After six months of delays, the Town of Beaufort is moving on to the next step in the Randolph Johnson Memorial Park renovation: Construction.
Tuesday afternoon Town Engineer Greg Meshaw opened bids from three contractors for building, paving and grounds work. Waters Contracting of Newport provided the lowest bid, which the town is legally required to accept.
Parks & Recreation Coordinator Rachel Johnson said town staff plan to take Waters’ proposal before the town Board of Commissioners Nov. 18. The park is scheduled to open next year.
Randolph Johnson Park, located at Pine St. and Carteret Ave., was originally scheduled to open this summer. It is the only playground-type park owned and maintained by the town.
The renovated park will also include a playground, water-play “splash pad” area, but all of that play equipment has been sitting in storage since February, waiting on plans that were expected earlier this year.
“I’m so passionate about this project, and I’m so frustrated about this project,” Johnson said. “We were waiting on the engineers and architects to complete the construction drawing that was due in January ,”
In October 2018, the town awarded the park’s engineering work to Ron Cullipher of The Cullipher Group of Morehead City, and its landscape and architecture work to Jay Horton of Jay Horton Designs, also of Morehead City.
The two firms are separate entities that worked in tandem, with Cullipher’s engineering work dependent on Horton’s landscape and architecture design.
Cullipher, Horton and the town agreed that the final site plans, building plans and permits for the park would be delivered by Jan. 15, 2019.
Johnson said when a first draft of the construction plans were delivered in December, 2018, they did not match up with the master plan. The town requested several rounds of revisions between then and July of this year.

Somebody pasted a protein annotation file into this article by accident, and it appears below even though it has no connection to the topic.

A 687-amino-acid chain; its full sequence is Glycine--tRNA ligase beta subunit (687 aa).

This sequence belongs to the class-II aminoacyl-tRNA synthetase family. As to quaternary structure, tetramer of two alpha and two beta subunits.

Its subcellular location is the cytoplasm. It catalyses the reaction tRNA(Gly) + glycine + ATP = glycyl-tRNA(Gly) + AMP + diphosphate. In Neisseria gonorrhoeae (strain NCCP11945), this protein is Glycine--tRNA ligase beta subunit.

Three email chains acquired from the town show several inquiries made by town staff as to the status of the plans.
One email, sent the evening of June 20, includes a terse request from Town Engineer Meshaw to Cullipher and Horton to answer why the project was “not already underway.”
Cullipher responded the next morning asking Horton to give him a “commitment on the plans” so he could get the drawings signed and sealed.
“We need to give Greg [Meshaw] our best available information,” he added.
Plans that Johnson said the town could “work with” were finally delivered in July.
Horton said the project took longer than anticipated because of the challenges presented by the park’s layout.
“Two of the major elements of the park, the splash pad and the play structures, were predetermined in size, so we had to make sure that the elements fit safely into the footprint and in a complimentary fashion with regards to the overall design,” Horton said.
“In addition to those elements, a sizable bathhouse/picnic shelter, music garden, picnic and open play area, walking trails, etc., were also requested. Putting all of these elements together in a way that pleases the administration, the public, and the design team, is sometimes challenging.”
Horton said these types of revisions are part of the design process and are not uncommon.
“We regret that the project took longer than anticipated, but we look forward to seeing a successfully implemented design, and one that children and adults alike will enjoy for many years to come,” he said.
Riverside & Associates of Greenville, the firm that designed the park’s master concept, had also provided an estimate on the engineering and architecture work. Johnson said that firm’s fee ended up being nearly three times higher than that of Horton and Cullipher, making it an easy decision to go with local contractors.
“We thought we were doing right by hiring someone local at a much reduced price, and they’ve done phenomenal work in the past,” she said.
Cullipher, who Johnson said continues a positive working relationship with the town on other projects, did not respond to a phone message asking for comment by press time.